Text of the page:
The Blood Of Jesus

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Spencer Williams made his second feature, The Blood Of Jesus (1941), for a measly five-thousand dollars. Williams, like many Black American filmmakers, had to make his film on the fringes of American cinema. These are characteristically regional pictures that often focus on a specific lifestyle which, in the case of The Blood Of Jesus, is a Baptist community in Texas.

From the beginning of the film Williams makes it clear that it is the Baptist faith that unites and strengthens the rural Black community in the film. This faith brings the people together and allows them a means to carry-on. Where the films of Oscar Micheaux are skeptical of the role that religion and religious leaders play in the lives of Black Americans, Williams stresses its necessity.

Spencer Williams uses Baptist spirituals to propel his film about temptation and divine judgement. Music is as essential to the formal structure of The Blood Of Jesus as it is to the faith that it documents. Baptist songs not only underscore the dramatic subtext of the film, but also narrate the action, particularly in those scenes on the “highway of life”. These music cues serve a technical purpose as well, allowing Williams to hide his meager budget as well as the limitations of his sound recording equipment.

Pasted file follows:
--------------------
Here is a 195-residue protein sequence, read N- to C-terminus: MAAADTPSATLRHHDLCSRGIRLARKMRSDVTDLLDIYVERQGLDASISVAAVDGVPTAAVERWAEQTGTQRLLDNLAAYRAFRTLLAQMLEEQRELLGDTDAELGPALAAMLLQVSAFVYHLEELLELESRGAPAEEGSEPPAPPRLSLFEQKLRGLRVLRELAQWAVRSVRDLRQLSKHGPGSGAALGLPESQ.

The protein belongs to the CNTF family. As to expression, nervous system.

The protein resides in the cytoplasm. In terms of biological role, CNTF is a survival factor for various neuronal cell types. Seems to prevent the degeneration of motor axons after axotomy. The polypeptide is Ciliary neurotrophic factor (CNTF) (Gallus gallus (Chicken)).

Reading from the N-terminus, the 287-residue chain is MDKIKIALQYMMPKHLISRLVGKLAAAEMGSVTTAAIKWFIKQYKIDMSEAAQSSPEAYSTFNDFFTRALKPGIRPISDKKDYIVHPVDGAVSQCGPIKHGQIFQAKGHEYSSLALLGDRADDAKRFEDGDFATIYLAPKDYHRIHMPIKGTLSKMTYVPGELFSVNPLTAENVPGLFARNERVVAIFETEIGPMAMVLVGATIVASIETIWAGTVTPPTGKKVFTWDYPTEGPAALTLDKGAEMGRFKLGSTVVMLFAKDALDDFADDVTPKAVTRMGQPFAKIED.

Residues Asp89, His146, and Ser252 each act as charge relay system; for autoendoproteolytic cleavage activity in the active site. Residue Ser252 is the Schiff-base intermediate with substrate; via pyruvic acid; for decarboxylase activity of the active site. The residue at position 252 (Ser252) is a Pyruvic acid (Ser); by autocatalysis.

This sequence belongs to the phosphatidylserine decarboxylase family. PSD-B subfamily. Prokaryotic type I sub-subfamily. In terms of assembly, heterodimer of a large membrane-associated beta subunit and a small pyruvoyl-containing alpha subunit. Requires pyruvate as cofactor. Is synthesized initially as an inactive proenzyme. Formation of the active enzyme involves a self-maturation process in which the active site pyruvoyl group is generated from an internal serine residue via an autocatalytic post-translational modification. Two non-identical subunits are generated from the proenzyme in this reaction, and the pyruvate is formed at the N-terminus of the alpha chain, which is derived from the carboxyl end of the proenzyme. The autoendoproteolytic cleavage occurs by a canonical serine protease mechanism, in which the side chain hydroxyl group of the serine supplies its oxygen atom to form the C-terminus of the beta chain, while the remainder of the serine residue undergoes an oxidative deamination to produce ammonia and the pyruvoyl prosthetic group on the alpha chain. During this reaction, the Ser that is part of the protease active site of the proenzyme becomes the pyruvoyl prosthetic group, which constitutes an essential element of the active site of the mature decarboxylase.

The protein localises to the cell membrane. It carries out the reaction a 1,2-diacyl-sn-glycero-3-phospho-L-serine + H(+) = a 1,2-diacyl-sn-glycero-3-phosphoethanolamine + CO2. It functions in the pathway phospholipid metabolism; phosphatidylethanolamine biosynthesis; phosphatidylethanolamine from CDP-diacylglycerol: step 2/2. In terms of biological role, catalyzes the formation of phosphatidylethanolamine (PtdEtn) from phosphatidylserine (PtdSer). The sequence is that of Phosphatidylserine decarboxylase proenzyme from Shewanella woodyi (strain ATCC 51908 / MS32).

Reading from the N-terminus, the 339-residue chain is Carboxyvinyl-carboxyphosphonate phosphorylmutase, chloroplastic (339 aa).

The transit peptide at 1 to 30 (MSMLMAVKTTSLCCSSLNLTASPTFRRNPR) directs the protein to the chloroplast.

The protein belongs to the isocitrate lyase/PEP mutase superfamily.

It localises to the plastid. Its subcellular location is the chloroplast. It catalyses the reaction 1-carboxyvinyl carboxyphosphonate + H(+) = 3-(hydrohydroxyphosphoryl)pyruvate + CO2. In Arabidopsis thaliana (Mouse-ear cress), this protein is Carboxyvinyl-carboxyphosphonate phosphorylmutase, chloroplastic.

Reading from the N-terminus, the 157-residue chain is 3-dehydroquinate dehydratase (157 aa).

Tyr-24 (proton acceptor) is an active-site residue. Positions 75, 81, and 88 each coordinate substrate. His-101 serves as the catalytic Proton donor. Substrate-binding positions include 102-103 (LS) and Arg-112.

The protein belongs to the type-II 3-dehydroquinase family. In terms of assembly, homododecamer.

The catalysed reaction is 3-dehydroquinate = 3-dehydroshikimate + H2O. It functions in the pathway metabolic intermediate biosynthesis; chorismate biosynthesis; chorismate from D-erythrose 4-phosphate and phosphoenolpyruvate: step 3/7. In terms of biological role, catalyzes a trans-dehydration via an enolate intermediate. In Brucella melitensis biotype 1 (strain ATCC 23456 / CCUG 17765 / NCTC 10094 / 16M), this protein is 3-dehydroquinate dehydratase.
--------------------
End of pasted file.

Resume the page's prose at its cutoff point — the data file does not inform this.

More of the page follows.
In addition, to make The Blood Of Jesus Williams was obliged to appropriate sequences from the Italian silent film L’Inferno (1911). These scenes are immediately recognizable for their more lavish sets, exquisite stylization, and scratchy images. Williams could never afford to shoot such scenes himself so his art becomes one of flawlessly folding the found footage into his own image complex. In the context of The Blood Of Jesus the scenes from L’Inferno play as visions of heaven or hallucinations of the kingdom of Christ in times of moral peril.

None of the technical or monetary limitations of Williams’ production inhibit the film’s affectiveness; The Blood Of Jesus can move an audience just as well as any big budget Hollywood feature. Williams’ use of in-camera effects and superimposition may be rather simplistic devices, but the film is just so sincere that they never feel hokey or plastic. Like all great outsider art The Blood Of Jesus was a labor of love and it shows in every single frame.